With a little effort, the ambient can become the active. Think of the sounds in the world around you, the sort that fill those easy-listening nature soundtracks—a crackling campfire, waves washing onto the beach, a bustling café, an all-day rain broken by occasional thunder. They can serve as immersive mood music, sure, but if you listen closely, you may begin to register the slightest differences between waves or thunderclaps.
This is the kind of listening experience that In C, the iconic 1964 minimalist work of American composer Terry Riley, fosters. On Tuesday night in Raleigh, a ragtag group of 20 or so musicians—from symphony members to rockers and experimental improvisers—will gather to play In C, marking 50 years to the day since its premiere. Listen, and what may seem like mass madness reveals itself as two-dozen musicians making unscored, unpremeditated decisions.
If Stravinsky's The Rite of Spring was the game-changing musical work of the first half of the 20th century, In C helped revolutionize the second half. Its tonal, rhythmic and procedural DNA can be traced through multiple genres of the last five decades. The piece's radical, decentralized composition—in which the musicians all play the same series of musical "cells" or fragments, but at a pace of their own choosing—inspired a generation of composers to loosen their grip on centuries-old, symphonic mores.
But history isn't why you should witness In C live: You should go for the sheer pleasure of an open listening experience, for the moment itself.
"Everybody has an epiphany every time they see it live," says David Menestres, Polyorchard leader, bassist and organizer of this performance. "The last time we played In C, I had a very clear epiphany. I understood the cosmos for about three minutes. It all made perfect sense. By the end of the piece, I'd forgotten it."
Saxophonist Will Robin, who's getting a doctorate in musicology at UNC-Chapel Hill, organized that 2013 performance at the experimental bastion Nightlight on a frigid, rainy night. He recognizes that moment, too.
"There are certain cells for me that, when I hit them, it's just really exciting to be playing them in the moment, if you get there first or if someone gets there before you," says Robin, an occasional INDY contributor. "In the moment, you get caught up in it, and you can assume that other people are getting caught up in it, too."
Every performance of In C is unique, and intentionally so. It's less a strict composition than a page of 53 discrete musical fragments and a set of performance instructions. Most cells are equivalent to a measure of music; Riley put only one note in some of them. There's no set instrumentation, either. Menestres has about 20 musicians coming Tuesday, but if someone's babysitter bails at the last minute, that's fine. The Kings stage will still be filled with reed and wind instruments, electronics and guitars, violas, cellos and basses, keyboards and percussion.
In C begins like a rainstorm. No conductor taps a baton on a music stand. No drummer counts off a beat. Instead, the musicians mingle onstage or nearby, talking with each other and tuning up. Then, one musician will step up to an instrument—usually a keyboard, marimba or xylophone—and begin "the Pulse," an unchanging series of eighth notes played on the two highest C keys on the keyboard. Once it begins, it does not stop until the very end of the piece. It's a call to worship and a benediction, the first and last sound you'll hear.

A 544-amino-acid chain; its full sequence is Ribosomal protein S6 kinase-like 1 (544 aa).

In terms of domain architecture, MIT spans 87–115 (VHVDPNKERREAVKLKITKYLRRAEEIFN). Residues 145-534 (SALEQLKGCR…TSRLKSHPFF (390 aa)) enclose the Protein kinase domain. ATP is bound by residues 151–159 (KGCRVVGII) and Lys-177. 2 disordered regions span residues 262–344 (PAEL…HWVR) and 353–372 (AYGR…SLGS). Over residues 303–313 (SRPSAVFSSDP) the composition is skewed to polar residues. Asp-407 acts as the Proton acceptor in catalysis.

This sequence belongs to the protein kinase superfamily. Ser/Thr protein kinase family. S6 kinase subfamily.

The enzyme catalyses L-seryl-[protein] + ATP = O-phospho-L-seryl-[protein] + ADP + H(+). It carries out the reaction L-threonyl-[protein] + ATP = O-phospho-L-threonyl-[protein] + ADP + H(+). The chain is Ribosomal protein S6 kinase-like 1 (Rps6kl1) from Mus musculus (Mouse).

"Then, everybody comes in one at a time when they feel like it," Menestres says, "and play the 53 cells and listen to each other and try to construct the piece of music out of it. There's ebb and flow as people drop in and out, as people choose to play very dynamically for moments. The freedom that you have within the form is pretty remarkable."
There's no tune or musical line to the piece, but the Pulse keeps that pervasive C in your ear the whole way. Because the Pulse is so repetitive, it can be brutal on a musician. Try tapping your finger on a tabletop twice a second for almost an hour without losing the rhythm. Sometimes ensembles handle the conundrum electronically, with a tape loop or by placing a brick on a keyboard. Menestres wants a human to do it, although he has yet to anoint the lucky instrumentalist.
"I don't mind doing it electronically," he says, "but the piece is so organic that I want the Pulse to breathe. It doesn't breathe with electronics."
Riley's instructions state that, across the whole ensemble, musicians shouldn't be more than two or three cells apart from each other at any moment. While a clarinetist might be on cell 20, the cellist in the next chair should be on cell 18 or 22. And musicians can stop playing altogether, too, taking a break to sit in the sea of In C.
"When you stop playing for a minute or two and just listen, that's incredibly enjoyable," Robin says. "You have these musicians surrounding you, and then you decide, 'I'm going to come back in right here.' You kind of walk back into the groove. There's definitely some feeling of community onstage with the musicians around you that happens during this piece. It feels like a group of friends putting something together."
For Menestres, that feeling of being surrounded should translate to the audience, too. That immersive quality is what's made In C so beloved and influential. It's a radical, experimental composition that also sounds wonderful.
"The person listening isn't going to hear just me playing bass or just the person next to me playing keyboards—they're going to hear the full effect," Menestres says. "Part of any good show, regardless of genre, should be transporting your audience somewhere else. In C is designed to take you out of yourself. It should take you somewhere interesting. Unless we suck."
This article appeared in print with the headline "Mass of cells"